Danish zoo euthanizes shealthy giraffe. Rage, or meh?

article here: a zoo in Denmark recently euthanized a perfectly healthy giraffe. The claimed justification was that there are already more than enough giraffes breeding in captivity, and this one does not add enough genetic diversity to the gene pool; resources that were being used by this giraffe can now be used to support a future giraffe that does bring sufficient genetic diversity to the population.

Adding to the controversy:

-the animal was shot in the head instead of being sedated. The CNN article above says it was shot with a rifle, though I had heard elsewhere that a captive-bolt gun (the same device used in slaughterhouses) was used.

-the carcass was butchered in front of a live public audience that included children.

-the parts were fed to the zoo’s big cats (thus the reason for not drugging it to death).

Me? I’m not bothered by any of it.

So…how outraged are you?

Not outraged, part of me feels the children should not have sen this and part of me feels it is just part of life. The parents could take them away if they needed to.

Commentary on the issue from The Brain Scoop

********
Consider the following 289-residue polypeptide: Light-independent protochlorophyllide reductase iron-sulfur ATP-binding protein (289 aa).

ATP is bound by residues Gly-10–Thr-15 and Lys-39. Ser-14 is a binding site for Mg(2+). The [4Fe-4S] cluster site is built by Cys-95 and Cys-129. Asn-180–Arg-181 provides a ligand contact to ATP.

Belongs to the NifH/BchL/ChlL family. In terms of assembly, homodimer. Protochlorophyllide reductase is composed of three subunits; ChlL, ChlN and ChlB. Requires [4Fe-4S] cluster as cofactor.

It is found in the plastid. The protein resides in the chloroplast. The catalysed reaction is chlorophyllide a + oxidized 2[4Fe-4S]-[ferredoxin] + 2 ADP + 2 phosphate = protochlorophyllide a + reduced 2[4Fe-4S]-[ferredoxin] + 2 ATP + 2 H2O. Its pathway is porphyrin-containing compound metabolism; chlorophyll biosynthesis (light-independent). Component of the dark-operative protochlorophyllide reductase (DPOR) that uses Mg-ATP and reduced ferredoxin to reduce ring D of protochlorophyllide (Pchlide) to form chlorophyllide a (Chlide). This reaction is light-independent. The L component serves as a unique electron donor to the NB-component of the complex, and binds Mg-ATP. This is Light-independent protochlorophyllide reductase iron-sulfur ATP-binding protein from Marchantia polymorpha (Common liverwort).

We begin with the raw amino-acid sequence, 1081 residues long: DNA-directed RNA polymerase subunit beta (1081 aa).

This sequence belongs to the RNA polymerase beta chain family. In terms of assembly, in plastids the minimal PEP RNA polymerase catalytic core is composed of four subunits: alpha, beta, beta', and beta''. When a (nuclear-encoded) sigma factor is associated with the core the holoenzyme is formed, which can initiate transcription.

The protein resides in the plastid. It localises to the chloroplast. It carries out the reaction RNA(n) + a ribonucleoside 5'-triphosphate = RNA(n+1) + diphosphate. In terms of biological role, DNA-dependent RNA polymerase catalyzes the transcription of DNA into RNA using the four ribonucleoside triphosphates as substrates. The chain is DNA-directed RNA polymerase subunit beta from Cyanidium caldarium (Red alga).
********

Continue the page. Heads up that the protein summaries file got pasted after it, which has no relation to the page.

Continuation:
I’m with you. Circle of life and all that.

Sad about the necessity. Zoos do not have bottomless pockets, and an animal that is no use to the breeding program can’t be kept indefinitely. They made an attempt to relocate the giraffe but were unable to find any takers.

It makes perfect sense that they butchered the animal to feed the lions and other predators. That makes the use of the stun bolt necessary, and if it’s acceptable to use on cattle, then it should be fine for the giraffe. I think it’s odd that they butchered it in front of the zoo visitors, including children, but Europeans have different sensibilities about these things, so maybe it wasn’t as offensive as it would be here in the States.

Circle of life. Unless your kids are vegetarian, seeing how things work is a positive thing. I just feel bad for Giraffe.